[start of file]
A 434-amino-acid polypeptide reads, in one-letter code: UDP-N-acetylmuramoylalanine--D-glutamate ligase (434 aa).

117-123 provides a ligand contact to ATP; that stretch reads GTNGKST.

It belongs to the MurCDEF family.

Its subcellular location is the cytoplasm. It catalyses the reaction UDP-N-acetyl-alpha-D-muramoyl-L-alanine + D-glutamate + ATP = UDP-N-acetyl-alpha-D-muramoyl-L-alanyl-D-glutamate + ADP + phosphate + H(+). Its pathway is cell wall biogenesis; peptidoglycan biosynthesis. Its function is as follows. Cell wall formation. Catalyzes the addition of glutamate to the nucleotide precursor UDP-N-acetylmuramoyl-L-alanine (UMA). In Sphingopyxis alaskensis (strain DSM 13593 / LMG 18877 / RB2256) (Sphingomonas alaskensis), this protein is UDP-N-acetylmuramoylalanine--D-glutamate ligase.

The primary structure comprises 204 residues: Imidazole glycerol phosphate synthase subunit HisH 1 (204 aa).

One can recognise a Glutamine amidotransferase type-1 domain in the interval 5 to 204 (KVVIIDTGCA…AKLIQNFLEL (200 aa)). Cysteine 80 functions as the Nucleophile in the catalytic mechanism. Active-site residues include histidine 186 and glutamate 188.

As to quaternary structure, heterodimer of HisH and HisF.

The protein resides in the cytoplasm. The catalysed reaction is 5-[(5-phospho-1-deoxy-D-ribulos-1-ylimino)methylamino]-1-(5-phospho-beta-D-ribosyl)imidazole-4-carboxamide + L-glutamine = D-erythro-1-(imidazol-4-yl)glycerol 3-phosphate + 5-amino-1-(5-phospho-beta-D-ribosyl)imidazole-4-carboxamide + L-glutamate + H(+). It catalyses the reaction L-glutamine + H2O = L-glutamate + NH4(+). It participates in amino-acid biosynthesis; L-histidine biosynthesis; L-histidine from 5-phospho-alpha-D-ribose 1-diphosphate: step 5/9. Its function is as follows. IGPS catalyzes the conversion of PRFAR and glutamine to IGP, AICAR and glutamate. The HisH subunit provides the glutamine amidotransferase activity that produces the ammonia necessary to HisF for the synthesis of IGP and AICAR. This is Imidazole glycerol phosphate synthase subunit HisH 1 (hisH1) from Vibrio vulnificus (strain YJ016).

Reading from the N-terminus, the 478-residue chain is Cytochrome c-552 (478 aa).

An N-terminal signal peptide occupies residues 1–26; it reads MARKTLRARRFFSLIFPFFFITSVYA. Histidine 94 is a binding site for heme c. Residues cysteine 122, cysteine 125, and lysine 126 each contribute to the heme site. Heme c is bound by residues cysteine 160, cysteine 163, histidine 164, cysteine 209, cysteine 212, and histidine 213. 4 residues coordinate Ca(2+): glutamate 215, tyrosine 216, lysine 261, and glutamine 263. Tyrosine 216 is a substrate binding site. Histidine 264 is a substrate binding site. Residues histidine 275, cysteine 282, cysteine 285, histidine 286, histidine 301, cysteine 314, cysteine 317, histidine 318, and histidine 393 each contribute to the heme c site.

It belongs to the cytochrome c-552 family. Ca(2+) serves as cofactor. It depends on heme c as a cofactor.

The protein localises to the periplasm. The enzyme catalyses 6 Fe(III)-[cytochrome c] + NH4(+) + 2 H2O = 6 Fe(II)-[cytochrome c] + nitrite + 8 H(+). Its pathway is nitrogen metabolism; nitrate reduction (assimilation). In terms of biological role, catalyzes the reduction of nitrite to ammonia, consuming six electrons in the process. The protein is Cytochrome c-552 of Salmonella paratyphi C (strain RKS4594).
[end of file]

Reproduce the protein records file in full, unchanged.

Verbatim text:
A 434-amino-acid polypeptide reads, in one-letter code: UDP-N-acetylmuramoylalanine--D-glutamate ligase (434 aa).

117-123 provides a ligand contact to ATP; that stretch reads GTNGKST.

It belongs to the MurCDEF family.

Its subcellular location is the cytoplasm. It catalyses the reaction UDP-N-acetyl-alpha-D-muramoyl-L-alanine + D-glutamate + ATP = UDP-N-acetyl-alpha-D-muramoyl-L-alanyl-D-glutamate + ADP + phosphate + H(+). Its pathway is cell wall biogenesis; peptidoglycan biosynthesis. Its function is as follows. Cell wall formation. Catalyzes the addition of glutamate to the nucleotide precursor UDP-N-acetylmuramoyl-L-alanine (UMA). In Sphingopyxis alaskensis (strain DSM 13593 / LMG 18877 / RB2256) (Sphingomonas alaskensis), this protein is UDP-N-acetylmuramoylalanine--D-glutamate ligase.

The primary structure comprises 204 residues: Imidazole glycerol phosphate synthase subunit HisH 1 (204 aa).

One can recognise a Glutamine amidotransferase type-1 domain in the interval 5 to 204 (KVVIIDTGCA…AKLIQNFLEL (200 aa)). Cysteine 80 functions as the Nucleophile in the catalytic mechanism. Active-site residues include histidine 186 and glutamate 188.

As to quaternary structure, heterodimer of HisH and HisF.

The protein resides in the cytoplasm. The catalysed reaction is 5-[(5-phospho-1-deoxy-D-ribulos-1-ylimino)methylamino]-1-(5-phospho-beta-D-ribosyl)imidazole-4-carboxamide + L-glutamine = D-erythro-1-(imidazol-4-yl)glycerol 3-phosphate + 5-amino-1-(5-phospho-beta-D-ribosyl)imidazole-4-carboxamide + L-glutamate + H(+). It catalyses the reaction L-glutamine + H2O = L-glutamate + NH4(+). It participates in amino-acid biosynthesis; L-histidine biosynthesis; L-histidine from 5-phospho-alpha-D-ribose 1-diphosphate: step 5/9. Its function is as follows. IGPS catalyzes the conversion of PRFAR and glutamine to IGP, AICAR and glutamate. The HisH subunit provides the glutamine amidotransferase activity that produces the ammonia necessary to HisF for the synthesis of IGP and AICAR. This is Imidazole glycerol phosphate synthase subunit HisH 1 (hisH1) from Vibrio vulnificus (strain YJ016).

Reading from the N-terminus, the 478-residue chain is Cytochrome c-552 (478 aa).

An N-terminal signal peptide occupies residues 1–26; it reads MARKTLRARRFFSLIFPFFFITSVYA. Histidine 94 is a binding site for heme c. Residues cysteine 122, cysteine 125, and lysine 126 each contribute to the heme site. Heme c is bound by residues cysteine 160, cysteine 163, histidine 164, cysteine 209, cysteine 212, and histidine 213. 4 residues coordinate Ca(2+): glutamate 215, tyrosine 216, lysine 261, and glutamine 263. Tyrosine 216 is a substrate binding site. Histidine 264 is a substrate binding site. Residues histidine 275, cysteine 282, cysteine 285, histidine 286, histidine 301, cysteine 314, cysteine 317, histidine 318, and histidine 393 each contribute to the heme c site.

It belongs to the cytochrome c-552 family. Ca(2+) serves as cofactor. It depends on heme c as a cofactor.

The protein localises to the periplasm. The enzyme catalyses 6 Fe(III)-[cytochrome c] + NH4(+) + 2 H2O = 6 Fe(II)-[cytochrome c] + nitrite + 8 H(+). Its pathway is nitrogen metabolism; nitrate reduction (assimilation). In terms of biological role, catalyzes the reduction of nitrite to ammonia, consuming six electrons in the process. The protein is Cytochrome c-552 of Salmonella paratyphi C (strain RKS4594).